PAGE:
For me it was clear to see the Gooch had these type of conversations with the likes of Kieran Donaghy. The Gooch's mind worked faster than most. He had a speed of thought that cannot be coached, and he could see plays developing two or three passes before they did. His focus was constantly on trying to leave space in which he could receive the ball. Once he got the ball in his hands, he had all the attributes any coach should be trying to teach a young forward - balance, speed off the mark, two feet, dummy solo, vision . . . the list goes on.

There has been much debate over the last few days about whether the Gooch is the best ever. Who knows, and does it really matter? He will be happy with his haul of All-Ireland medals, especially the recent club title. For me the Gooch is certainly the most natural Gaelic footballer I have seen through the course of my career. Of the current day I think only Diarmuid Connolly and Michael Murphy come close to matching his natural ability.

Special players come in for special attention from opposition defenders. Thankfully for the likes of myself and the Gooch, the early part of our careers were generally free from blanket defences and you got opportunities to go man on man with defenders. This was when the Gooch did most of his damage in the inside forward line. I think he probably enjoyed the early part of his inter-county career more than the later years. One on one he was unmarkable; David Henry and Paddy Andrews endured torrid days when they were left isolated with him. In the 2011 final his goal against us was a thing of beauty, and his point to put Kerry four up with ten minutes left was trademark, a dummy solo on the left and swung over with the right.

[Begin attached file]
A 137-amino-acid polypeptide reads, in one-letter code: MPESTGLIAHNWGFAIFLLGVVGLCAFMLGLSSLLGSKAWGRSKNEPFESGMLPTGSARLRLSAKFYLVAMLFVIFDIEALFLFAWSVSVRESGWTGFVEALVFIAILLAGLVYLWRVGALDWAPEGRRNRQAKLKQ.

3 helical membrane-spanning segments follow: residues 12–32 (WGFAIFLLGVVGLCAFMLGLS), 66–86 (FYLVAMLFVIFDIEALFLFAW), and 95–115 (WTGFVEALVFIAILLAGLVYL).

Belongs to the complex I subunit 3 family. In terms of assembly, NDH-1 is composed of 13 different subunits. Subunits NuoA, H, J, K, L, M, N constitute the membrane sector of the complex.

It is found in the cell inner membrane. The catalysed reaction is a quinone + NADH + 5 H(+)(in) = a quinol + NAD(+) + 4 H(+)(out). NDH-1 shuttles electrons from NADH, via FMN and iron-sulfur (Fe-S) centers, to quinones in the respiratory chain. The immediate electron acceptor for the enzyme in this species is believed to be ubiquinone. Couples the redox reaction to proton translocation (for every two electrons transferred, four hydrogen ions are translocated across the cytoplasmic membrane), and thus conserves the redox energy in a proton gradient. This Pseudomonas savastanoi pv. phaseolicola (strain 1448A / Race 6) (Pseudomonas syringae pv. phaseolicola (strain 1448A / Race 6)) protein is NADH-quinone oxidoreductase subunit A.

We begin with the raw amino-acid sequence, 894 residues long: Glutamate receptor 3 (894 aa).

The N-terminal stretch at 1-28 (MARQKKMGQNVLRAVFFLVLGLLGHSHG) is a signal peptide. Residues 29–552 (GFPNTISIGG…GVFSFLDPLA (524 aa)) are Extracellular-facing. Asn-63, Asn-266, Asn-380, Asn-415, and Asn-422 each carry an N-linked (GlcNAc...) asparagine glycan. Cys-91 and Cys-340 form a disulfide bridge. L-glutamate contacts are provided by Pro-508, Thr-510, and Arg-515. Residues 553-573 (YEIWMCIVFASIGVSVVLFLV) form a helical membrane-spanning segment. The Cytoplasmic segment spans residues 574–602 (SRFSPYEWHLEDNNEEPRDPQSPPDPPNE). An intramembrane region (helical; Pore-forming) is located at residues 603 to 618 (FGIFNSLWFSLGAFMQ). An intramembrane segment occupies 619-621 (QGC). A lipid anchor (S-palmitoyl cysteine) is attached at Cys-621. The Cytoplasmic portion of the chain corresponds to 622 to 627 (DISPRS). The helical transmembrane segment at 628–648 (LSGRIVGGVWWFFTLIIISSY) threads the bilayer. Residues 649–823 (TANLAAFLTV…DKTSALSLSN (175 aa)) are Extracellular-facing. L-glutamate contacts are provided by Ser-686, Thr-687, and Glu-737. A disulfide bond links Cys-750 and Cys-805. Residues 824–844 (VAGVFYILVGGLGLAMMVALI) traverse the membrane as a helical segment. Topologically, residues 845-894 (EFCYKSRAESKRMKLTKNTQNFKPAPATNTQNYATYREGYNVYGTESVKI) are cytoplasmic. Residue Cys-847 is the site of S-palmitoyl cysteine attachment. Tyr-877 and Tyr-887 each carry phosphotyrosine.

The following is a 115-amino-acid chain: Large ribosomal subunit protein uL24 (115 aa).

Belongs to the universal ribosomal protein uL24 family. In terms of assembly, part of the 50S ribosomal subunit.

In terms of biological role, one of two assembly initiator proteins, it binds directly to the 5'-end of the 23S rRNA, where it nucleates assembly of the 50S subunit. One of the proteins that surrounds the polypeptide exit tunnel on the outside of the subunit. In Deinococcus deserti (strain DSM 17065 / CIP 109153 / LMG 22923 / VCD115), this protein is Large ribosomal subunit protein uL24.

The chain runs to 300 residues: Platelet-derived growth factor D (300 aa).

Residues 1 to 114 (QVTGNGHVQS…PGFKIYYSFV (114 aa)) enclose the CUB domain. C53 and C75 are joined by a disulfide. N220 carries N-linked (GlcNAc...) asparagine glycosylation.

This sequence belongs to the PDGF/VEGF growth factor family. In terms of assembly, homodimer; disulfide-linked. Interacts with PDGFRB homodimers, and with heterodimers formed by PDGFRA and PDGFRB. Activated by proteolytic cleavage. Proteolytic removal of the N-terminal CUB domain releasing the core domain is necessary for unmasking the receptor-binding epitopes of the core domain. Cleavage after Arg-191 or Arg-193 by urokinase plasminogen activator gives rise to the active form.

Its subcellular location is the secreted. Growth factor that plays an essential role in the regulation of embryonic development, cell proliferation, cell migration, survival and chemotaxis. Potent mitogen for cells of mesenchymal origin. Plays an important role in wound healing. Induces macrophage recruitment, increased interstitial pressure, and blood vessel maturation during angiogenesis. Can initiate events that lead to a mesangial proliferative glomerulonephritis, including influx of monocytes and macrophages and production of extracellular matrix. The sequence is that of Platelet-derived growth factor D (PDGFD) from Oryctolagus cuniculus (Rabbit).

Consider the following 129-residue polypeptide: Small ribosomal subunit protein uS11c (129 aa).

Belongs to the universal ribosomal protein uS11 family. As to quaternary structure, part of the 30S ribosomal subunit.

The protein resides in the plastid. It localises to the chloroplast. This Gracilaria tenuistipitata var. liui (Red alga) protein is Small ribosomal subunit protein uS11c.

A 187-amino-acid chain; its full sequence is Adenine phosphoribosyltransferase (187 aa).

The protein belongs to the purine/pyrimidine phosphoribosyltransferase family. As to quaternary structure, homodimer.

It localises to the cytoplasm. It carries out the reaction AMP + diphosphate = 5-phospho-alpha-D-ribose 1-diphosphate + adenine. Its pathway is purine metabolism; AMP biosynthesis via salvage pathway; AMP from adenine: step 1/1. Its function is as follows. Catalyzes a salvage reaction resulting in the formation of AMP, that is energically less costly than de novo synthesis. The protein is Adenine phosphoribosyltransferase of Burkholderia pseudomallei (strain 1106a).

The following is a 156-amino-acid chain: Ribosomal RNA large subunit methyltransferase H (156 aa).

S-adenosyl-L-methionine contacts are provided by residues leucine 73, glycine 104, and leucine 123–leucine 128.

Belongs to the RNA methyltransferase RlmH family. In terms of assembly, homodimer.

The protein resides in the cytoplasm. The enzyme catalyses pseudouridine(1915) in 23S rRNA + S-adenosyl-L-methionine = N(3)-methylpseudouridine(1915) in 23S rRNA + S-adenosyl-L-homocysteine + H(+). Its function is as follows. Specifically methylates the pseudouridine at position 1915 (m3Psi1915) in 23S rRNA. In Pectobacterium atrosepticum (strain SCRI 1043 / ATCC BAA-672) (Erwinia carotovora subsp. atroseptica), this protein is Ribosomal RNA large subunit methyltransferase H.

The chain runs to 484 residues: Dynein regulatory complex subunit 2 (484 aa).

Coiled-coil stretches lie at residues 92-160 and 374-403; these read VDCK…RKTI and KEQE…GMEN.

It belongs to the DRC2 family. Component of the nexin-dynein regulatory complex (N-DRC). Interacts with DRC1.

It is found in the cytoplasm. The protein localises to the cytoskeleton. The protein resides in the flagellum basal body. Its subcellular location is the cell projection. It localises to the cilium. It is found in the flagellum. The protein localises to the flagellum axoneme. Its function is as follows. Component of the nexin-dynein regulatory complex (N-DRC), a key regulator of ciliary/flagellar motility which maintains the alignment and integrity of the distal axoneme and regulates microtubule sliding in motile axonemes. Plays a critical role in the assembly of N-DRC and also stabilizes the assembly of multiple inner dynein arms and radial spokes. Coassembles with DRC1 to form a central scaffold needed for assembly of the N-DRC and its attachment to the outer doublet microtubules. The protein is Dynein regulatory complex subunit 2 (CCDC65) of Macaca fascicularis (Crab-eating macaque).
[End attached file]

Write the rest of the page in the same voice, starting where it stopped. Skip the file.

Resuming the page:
At the time it looked like a nail in our coffin… the rest is history and I won't go there today. In 2013 against the Dubs, Gooch played at number 11. We all remember probably his greatest play-making display in the first half, forcing us to take Ger Brennan off him at half-time. It's probably the only roasting I ever saw Ger get. In the final in 2015 we finally got it right. If the Gooch had a weakness it was his ability to defend. I'm not saying he would shirk his duties, but we knew if Philly McMahon got him thinking about defending it would limit how dangerous he could be offensively.

Philly did a good job on Gooch that day; in fairness the weather didn't help and it was a defender's day. Philly is a player I wish Dublin had early in my career, a teak-tough defender with great footballing ability. It's a match-up I would have loved to see with both guys in their prime.

The lasting images I will have of the Gooch were the goals he scored against Dublin, 2009 and 2011 in particular. Everybody will take their own memory of him. There is so much for coaches and forward players to learn from him, study a video, watch some of the movement, and watch some of the beautiful kicking technique.

Paul Galvin's description of the Gooch sums him up beautifully: "He has an innate unorthodoxy that I saw at close quarters, he moves in circles when everyone else moves in straight lines. He takes a bounce or solo when others kick; he kicks when others can't see it.

"The bounce or solo was never for show, but almost always when he sensed a goal. Only then… He has this cold composure. He sees things differently and unconventionally. In business that is called disruptive thinking. In sport it is called genius."

There is something to be learned for even the best of forwards in those few lines.